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September 5th, 2019, 03:57 PM   #1
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Help with a proof

Hey guys. I found out that

a
Σ2n
n=1

EQUALS [a^2 - a]

However, although I can see that it works, I can't figure out why this is true.

Can anyone figure this out?
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September 5th, 2019, 05:14 PM   #2
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The reason that you may be having trouble is that the sum doesn't equal $a^2 -a$, $a=1$ would imply $2 = 1-1 = 0$. The sum does equal $a^2 + a$ however.

You can use mathematical induction, which is just proving the equality is true for the first term ($a=1$ in this case) and then assuming the equality is true for some $a$ and then proving the equality is true for $a+1$. This is basically just a domino type effect to prove it for all $a$

So, let $a=1$, then $2 = 1+1 = 2$ is true.

Now, assume the equality is true for $a$, namely

$\displaystyle \sum_{n=1}^{a}2n = a^2 + a$

We add $2(a+1)$ to both sides and go from there.

$\displaystyle \sum_{n=1}^{a}2n + 2(a+1) = a^{2} +a + 2(a+1)$

$\displaystyle \sum_{n=1}^{a}2n + 2(a+1) = a^{2} +3a +2$

$\displaystyle \sum_{n=1}^{a}2n + 2(a+1) = (a+1)^2 + (a+1)$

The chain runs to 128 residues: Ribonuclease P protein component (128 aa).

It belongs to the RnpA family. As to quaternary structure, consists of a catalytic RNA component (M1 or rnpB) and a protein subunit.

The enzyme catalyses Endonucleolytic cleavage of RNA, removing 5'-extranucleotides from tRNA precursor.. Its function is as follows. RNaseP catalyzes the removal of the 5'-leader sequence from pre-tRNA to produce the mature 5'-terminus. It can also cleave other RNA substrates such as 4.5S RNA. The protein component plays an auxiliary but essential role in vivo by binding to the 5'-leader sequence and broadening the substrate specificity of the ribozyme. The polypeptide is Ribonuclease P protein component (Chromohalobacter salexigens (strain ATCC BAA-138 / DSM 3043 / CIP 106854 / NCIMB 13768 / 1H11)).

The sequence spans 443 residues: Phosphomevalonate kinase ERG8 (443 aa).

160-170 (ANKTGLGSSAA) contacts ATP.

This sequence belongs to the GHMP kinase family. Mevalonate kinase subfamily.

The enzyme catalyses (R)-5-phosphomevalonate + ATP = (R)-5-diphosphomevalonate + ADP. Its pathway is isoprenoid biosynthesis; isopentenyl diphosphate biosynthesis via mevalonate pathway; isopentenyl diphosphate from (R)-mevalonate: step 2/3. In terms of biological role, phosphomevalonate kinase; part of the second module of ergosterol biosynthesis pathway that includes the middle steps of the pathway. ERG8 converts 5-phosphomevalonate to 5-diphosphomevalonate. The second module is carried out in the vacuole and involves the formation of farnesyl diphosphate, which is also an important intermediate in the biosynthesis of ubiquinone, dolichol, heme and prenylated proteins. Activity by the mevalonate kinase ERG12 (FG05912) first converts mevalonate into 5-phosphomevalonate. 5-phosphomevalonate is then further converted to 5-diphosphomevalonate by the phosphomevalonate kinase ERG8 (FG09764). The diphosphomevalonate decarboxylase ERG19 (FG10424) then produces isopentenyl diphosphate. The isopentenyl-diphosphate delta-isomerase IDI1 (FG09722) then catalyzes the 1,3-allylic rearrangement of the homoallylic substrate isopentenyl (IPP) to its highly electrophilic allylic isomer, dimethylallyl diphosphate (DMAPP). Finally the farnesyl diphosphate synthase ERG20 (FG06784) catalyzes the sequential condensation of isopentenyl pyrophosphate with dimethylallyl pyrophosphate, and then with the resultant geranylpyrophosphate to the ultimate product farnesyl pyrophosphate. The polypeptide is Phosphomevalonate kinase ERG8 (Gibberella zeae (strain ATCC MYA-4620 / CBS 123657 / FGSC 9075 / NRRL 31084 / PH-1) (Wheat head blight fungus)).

and therefore

$\displaystyle \sum_{n=1}^{a+1}2n = (a+1)^2 + (a+1)$

and the equality is proven.

Last edited by Greens; September 5th, 2019 at 05:16 PM. Reason: Grammar
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September 5th, 2019, 07:52 PM   #3
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\[
\sum_{n=1}^a 2n = \sum_{n=1}^a n + \sum_{n=1}^a a+1-n = \sum_{n=1}^a a+1 = a(a+1).
\]
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September 6th, 2019, 03:29 AM   #4
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You can also predict that visually. Let a=5. You can split a 5x5 square into 5 (1x1) squares on the diagonal, plus a 1x4 and a 4x1 rectangle, plus a 1x3 and 3x1, plus a 1x2 and 2x1, plus two 1x1s. Add another 5, and you have 2 1s, 2 2s, 2 3s, 2 4s, and 2 5s.
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September 6th, 2019, 06:46 PM   #5
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You could use Gauss's (childhood) method. 2+4+....2a=2a+...+4+2. Add the two sequences term by term to get 2a+2 +(2a-2)+4+....+2+2a=a(2a+2). Divide by 2 to get a(a+1).
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